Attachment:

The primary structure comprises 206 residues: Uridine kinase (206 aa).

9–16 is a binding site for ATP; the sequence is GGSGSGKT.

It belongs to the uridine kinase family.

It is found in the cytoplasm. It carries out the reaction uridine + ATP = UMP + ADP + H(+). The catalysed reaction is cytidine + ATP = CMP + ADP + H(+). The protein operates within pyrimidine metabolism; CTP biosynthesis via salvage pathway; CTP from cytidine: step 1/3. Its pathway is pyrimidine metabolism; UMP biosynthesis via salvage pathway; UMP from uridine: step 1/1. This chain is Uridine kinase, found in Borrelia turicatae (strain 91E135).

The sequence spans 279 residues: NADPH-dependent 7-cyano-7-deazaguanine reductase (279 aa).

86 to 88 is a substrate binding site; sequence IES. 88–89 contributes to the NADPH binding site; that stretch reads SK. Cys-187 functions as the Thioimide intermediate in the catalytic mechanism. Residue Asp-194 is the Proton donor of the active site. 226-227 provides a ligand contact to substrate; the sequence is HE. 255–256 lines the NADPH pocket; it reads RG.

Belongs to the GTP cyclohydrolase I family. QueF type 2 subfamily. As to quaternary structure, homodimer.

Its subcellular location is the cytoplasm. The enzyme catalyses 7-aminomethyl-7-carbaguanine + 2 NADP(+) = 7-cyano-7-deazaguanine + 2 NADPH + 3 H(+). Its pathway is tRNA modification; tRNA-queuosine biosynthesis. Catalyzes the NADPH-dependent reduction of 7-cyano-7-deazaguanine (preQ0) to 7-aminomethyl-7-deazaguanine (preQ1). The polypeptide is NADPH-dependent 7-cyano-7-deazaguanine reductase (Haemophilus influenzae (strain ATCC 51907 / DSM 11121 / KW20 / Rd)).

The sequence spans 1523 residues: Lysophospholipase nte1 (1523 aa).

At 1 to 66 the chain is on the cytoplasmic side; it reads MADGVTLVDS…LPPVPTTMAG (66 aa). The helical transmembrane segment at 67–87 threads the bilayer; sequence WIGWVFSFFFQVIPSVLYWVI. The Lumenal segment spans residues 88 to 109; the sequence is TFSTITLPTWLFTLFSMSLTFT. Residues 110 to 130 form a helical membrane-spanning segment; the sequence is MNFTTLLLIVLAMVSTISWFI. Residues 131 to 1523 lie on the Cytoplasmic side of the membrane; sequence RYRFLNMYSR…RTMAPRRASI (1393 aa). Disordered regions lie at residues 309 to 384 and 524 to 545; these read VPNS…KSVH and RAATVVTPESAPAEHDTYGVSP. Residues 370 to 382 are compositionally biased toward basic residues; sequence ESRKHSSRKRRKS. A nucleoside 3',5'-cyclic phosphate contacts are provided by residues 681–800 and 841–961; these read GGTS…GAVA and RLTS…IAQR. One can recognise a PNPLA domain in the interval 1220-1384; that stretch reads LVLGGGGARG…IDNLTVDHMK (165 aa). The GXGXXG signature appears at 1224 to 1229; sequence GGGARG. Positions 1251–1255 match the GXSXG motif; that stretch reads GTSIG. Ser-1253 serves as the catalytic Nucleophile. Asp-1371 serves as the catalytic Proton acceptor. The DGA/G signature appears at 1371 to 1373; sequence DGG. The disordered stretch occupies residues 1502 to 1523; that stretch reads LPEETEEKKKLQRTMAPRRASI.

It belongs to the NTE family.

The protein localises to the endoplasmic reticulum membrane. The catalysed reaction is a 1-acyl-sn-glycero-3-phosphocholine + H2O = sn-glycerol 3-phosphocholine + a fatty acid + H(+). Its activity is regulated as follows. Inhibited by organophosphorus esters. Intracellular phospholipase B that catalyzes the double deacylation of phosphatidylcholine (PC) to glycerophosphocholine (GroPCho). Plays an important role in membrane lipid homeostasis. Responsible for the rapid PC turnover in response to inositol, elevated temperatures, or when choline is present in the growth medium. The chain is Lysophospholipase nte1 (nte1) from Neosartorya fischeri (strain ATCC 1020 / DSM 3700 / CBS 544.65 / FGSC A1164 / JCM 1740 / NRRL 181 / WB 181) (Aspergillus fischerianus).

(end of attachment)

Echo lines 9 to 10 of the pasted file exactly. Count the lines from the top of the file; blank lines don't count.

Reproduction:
The sequence spans 1523 residues: Lysophospholipase nte1 (1523 aa).

At 1 to 66 the chain is on the cytoplasmic side; it reads MADGVTLVDS…LPPVPTTMAG (66 aa). The helical transmembrane segment at 67–87 threads the bilayer; sequence WIGWVFSFFFQVIPSVLYWVI. The Lumenal segment spans residues 88 to 109; the sequence is TFSTITLPTWLFTLFSMSLTFT. Residues 110 to 130 form a helical membrane-spanning segment; the sequence is MNFTTLLLIVLAMVSTISWFI. Residues 131 to 1523 lie on the Cytoplasmic side of the membrane; sequence RYRFLNMYSR…RTMAPRRASI (1393 aa). Disordered regions lie at residues 309 to 384 and 524 to 545; these read VPNS…KSVH and RAATVVTPESAPAEHDTYGVSP. Residues 370 to 382 are compositionally biased toward basic residues; sequence ESRKHSSRKRRKS. A nucleoside 3',5'-cyclic phosphate contacts are provided by residues 681–800 and 841–961; these read GGTS…GAVA and RLTS…IAQR. One can recognise a PNPLA domain in the interval 1220-1384; that stretch reads LVLGGGGARG…IDNLTVDHMK (165 aa). The GXGXXG signature appears at 1224 to 1229; sequence GGGARG. Positions 1251–1255 match the GXSXG motif; that stretch reads GTSIG. Ser-1253 serves as the catalytic Nucleophile. Asp-1371 serves as the catalytic Proton acceptor. The DGA/G signature appears at 1371 to 1373; sequence DGG. The disordered stretch occupies residues 1502 to 1523; that stretch reads LPEETEEKKKLQRTMAPRRASI.